Thirteen Stroke Roll
With this free drum lesson, Lionel Duperron teaches you how to practice and play the thirteen stroke roll, a pattern from the drum roll family of drum rudiments. This lesson includes drum set applications for the thirteen stroke roll that you can use on your everyday playing, or as inspiration for coming up with your own thirteen stroke roll drum beats and drum fills.
The structure of the thirteen stroke roll is quite similar to the ones of the nine stroke roll and eleven stroke roll. If you’ve practiced any of those drum rudiments beforehand, you should have no problems in mastering the thirteen stroke roll.
It gets quite unbearable to count each stroke on some of the drum rudiments from the drum roll family, like the eleven stroke roll, the thirteen stroke roll, the fifteen stroke roll, and the seventeen stroke roll for instance, especially when playing them as 32nd notes. If you want to count them use 16th notes instead.
Exercise #1 has the thirteen stroke roll played as a 16th note pattern between the snare drum and the hi-hat. The bass drum is played on all quarter notes. Once you can play this drum beat, add a metronome in to make sure you’re lining everything up perfectly.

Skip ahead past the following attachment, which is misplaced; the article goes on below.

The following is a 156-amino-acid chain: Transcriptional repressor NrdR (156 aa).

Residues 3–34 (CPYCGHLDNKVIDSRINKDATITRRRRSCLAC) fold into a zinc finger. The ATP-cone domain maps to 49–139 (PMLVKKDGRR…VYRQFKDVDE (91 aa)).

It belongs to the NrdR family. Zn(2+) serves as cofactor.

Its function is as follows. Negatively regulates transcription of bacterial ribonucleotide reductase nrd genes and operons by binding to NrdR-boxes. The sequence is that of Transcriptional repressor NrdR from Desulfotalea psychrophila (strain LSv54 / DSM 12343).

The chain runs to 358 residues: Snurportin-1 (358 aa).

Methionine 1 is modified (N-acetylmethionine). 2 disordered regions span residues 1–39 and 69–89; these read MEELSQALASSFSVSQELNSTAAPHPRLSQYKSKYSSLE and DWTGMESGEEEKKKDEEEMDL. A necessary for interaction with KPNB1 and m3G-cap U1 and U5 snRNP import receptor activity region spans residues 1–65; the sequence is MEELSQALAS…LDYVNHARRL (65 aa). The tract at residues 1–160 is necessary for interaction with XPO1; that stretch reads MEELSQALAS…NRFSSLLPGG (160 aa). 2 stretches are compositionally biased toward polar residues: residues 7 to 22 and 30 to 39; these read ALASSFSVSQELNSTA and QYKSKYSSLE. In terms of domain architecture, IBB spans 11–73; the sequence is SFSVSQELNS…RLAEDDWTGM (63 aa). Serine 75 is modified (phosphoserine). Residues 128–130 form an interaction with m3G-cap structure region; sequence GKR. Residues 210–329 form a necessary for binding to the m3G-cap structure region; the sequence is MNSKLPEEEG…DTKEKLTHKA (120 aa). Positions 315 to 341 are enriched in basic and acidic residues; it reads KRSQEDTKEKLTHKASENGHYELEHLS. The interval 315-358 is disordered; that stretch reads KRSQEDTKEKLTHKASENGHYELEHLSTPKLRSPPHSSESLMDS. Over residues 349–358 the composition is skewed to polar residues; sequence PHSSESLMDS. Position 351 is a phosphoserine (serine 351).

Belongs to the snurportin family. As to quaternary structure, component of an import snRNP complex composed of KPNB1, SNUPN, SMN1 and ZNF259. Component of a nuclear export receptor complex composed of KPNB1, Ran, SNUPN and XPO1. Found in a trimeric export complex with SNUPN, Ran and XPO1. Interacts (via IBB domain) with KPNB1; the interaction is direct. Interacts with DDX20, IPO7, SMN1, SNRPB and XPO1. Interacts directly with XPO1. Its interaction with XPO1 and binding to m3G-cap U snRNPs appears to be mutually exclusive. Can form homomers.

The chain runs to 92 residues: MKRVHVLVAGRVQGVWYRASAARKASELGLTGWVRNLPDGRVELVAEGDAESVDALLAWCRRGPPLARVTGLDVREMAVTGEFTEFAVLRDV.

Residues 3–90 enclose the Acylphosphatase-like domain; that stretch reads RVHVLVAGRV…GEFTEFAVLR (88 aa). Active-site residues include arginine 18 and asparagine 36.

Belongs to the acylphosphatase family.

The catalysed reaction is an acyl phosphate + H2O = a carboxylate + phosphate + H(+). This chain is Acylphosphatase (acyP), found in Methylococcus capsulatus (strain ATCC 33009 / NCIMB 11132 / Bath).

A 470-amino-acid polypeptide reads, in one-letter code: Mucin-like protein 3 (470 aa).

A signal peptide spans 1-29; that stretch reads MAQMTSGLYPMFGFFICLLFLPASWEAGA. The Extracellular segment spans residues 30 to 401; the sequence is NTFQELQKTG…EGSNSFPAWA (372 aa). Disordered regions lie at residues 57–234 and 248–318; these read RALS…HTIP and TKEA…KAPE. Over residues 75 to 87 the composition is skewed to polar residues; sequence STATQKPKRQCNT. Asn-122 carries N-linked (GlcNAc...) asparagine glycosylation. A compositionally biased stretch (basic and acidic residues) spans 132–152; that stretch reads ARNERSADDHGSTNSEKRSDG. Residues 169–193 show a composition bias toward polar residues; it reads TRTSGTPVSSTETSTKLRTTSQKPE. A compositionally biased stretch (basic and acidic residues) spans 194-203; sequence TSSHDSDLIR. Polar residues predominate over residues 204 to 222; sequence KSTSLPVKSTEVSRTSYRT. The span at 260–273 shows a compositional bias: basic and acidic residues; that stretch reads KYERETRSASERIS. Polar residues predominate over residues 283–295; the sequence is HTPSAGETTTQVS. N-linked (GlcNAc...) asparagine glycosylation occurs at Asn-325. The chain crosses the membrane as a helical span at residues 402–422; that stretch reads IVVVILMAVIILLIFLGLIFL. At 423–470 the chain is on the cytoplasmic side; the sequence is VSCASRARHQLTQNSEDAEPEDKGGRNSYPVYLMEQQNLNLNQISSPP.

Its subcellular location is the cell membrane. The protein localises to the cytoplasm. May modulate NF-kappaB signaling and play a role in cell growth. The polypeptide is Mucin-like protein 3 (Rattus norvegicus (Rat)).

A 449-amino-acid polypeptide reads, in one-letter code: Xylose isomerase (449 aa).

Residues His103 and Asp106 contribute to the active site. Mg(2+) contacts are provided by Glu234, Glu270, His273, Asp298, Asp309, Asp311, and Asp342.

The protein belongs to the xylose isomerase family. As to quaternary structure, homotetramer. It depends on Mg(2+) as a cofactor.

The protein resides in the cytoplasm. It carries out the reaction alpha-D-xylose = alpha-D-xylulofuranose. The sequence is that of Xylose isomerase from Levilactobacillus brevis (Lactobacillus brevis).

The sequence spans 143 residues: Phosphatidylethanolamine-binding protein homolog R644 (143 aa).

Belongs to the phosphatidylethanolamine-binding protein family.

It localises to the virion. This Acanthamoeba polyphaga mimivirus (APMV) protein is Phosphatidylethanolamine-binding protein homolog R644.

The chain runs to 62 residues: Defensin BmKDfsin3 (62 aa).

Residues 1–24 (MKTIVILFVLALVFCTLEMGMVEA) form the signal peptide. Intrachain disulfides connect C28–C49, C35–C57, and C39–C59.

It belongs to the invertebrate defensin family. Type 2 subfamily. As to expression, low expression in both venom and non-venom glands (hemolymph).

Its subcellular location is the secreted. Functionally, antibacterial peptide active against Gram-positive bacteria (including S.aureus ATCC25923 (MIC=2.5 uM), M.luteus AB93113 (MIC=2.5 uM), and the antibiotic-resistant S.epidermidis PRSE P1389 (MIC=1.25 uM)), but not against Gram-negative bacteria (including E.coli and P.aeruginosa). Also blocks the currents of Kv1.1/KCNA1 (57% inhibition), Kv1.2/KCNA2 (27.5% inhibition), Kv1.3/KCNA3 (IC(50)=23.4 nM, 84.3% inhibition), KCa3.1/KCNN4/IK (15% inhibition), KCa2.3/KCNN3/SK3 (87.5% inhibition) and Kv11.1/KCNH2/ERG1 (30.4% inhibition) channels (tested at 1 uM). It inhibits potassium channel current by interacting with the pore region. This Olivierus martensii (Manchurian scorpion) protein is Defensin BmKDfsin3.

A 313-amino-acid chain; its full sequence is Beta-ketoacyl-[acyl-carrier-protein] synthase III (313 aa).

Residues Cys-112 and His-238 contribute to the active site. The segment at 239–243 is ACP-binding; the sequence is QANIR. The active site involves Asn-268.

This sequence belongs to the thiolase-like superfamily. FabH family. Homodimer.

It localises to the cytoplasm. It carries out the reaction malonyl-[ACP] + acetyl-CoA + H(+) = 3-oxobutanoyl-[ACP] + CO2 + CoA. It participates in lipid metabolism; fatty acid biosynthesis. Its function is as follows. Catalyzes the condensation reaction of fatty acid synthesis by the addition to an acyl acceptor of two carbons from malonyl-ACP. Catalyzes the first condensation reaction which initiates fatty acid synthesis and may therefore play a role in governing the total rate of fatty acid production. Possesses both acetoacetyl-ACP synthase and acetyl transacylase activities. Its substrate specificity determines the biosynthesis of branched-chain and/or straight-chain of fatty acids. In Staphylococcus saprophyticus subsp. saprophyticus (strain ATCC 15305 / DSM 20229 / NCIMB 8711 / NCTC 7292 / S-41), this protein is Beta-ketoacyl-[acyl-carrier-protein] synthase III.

Exercise #2 is just like the previous one. The thirteen stroke roll is scattered between the hi-tom, which takes the place of the hi-hat; and the floor tom, which takes the place of the snare drum. The only note that is played exactly on the same spot is the snare drum shot on count 4. The bass drum is performed on all quarter notes. By orchestrating the notes differently, Lionel came up with a totally different drum beat. This is a great way of giving new life to your old drum beats.
Exercise #3 is a very cool sounding 16th note drum fill. The first three sets of doubles travel down the toms – one set per drum. This pattern is repeated starting on the “and” of count 2. The drum fill ends with a unison stroke between the snare and the bass drum on count 4.
The transition between the hi-tom and the mid-tom is a challenging one. The left hand has to cross over to play the mid-tom, as the right hand gets out of the way after playing the hi-tom. This transition can lead to a full head-on collision between your hands. This is avoidable if you practice this pattern slowly at first.
Exercise #4 is a 16th note drum fill that incorporates the thirteen stroke roll and some bass drum action. Start by learning the hand pattern. The first eight strokes are played on the snare drum and the last five go around the toms. Watch out for the transition between the hi-tom and the mid-tom.
Once you can play the hand pattern pretty effortlessly, add the bass drum on all quarter notes. If you’re not used to playing the bass drum while executing hand–to-hand double strokes, this simple bass drum pattern will actually be quite challenging. Start practicing this thirteen stroke roll drum fill slowly and you should have no problems.
Once you’re done with the drum beats and drum fills herein, you can keep on challenging yourself. Practice the thirteen stroke roll with the single stroke placed at the beginning of the rudiment instead of at the end. If you’d like to further your knowledge on the drum rudiments, we encourage you to learn how to play the fifteen stroke roll and the seventeen stroke roll next.